But due to the war Mason and Dixon modified their journey while en route and decided to advance no farther than Cape Town, South Africa, where they enjoyed excellent conditions for the transit. Helena, Maskelyne caught glimpses of Venus through clouds but failed to obtain useful data. For example, there was the epic journey of Guillaume-Joseph-Hyacinthe-Jean-Baptiste Le Gentil de la Galaisière He arrived in Mauritius a year in advance of the transit but could not continue because the British were besieging his final destination — the coastal fort of Pondicherry, India.While waiting for the blockade to be lifted Le Gentil fell ill, recovered, and finally joined a French warship bound for India to relieve the French colony.This Venus Tablet, as it is known, was found among the ruins of Nineveh (near present-day Mosul, Iraq) and now resides in the British Museum. Might Venus have been observed on one of these occasions and unwittingly set down as a sunspot?The planet's silhouette is large enough to appear as a small, naked-eye spot during a transit, and there are many records, especially by astronomers in ancient China, of "blemishes" on the Sun's face.If nothing else, 1761 provided a dress rehearsal for the next (and last) transit of the 18th century: June 3–4, 1769.By then peace reigned across Europe, and Britain enjoyed a far reach over the surface of the Earth.Halley died in 1742, but his method inspired other astronomers.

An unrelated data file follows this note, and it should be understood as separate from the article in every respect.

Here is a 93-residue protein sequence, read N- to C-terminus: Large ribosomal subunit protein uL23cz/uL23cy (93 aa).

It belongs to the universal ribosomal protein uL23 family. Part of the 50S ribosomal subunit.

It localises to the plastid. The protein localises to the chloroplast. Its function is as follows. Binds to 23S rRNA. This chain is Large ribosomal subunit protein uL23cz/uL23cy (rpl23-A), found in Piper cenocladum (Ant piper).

For that matter, even the first transit of the telescopic era was missed.Plans drawn up by the Royal Society of London included an expedition to St.Helena lead by the future Astronomer Royal Nevil Maskelyne and one to Sumatra by Charles Mason and Jeremiah Dixon (the pair later surveyed what became known as the Mason-Dixon Line in the US).There he mapped the southern stars and in November 1677 observed a transit — not of Venus but of Mercury.At once he realized that if two observers were widely separated in latitude, they would see a transiting planet move along different chords as it traversed the Sun.
Johannes Kepler, a German astronomer and mathematician, predicted such an event for December 6, 1631.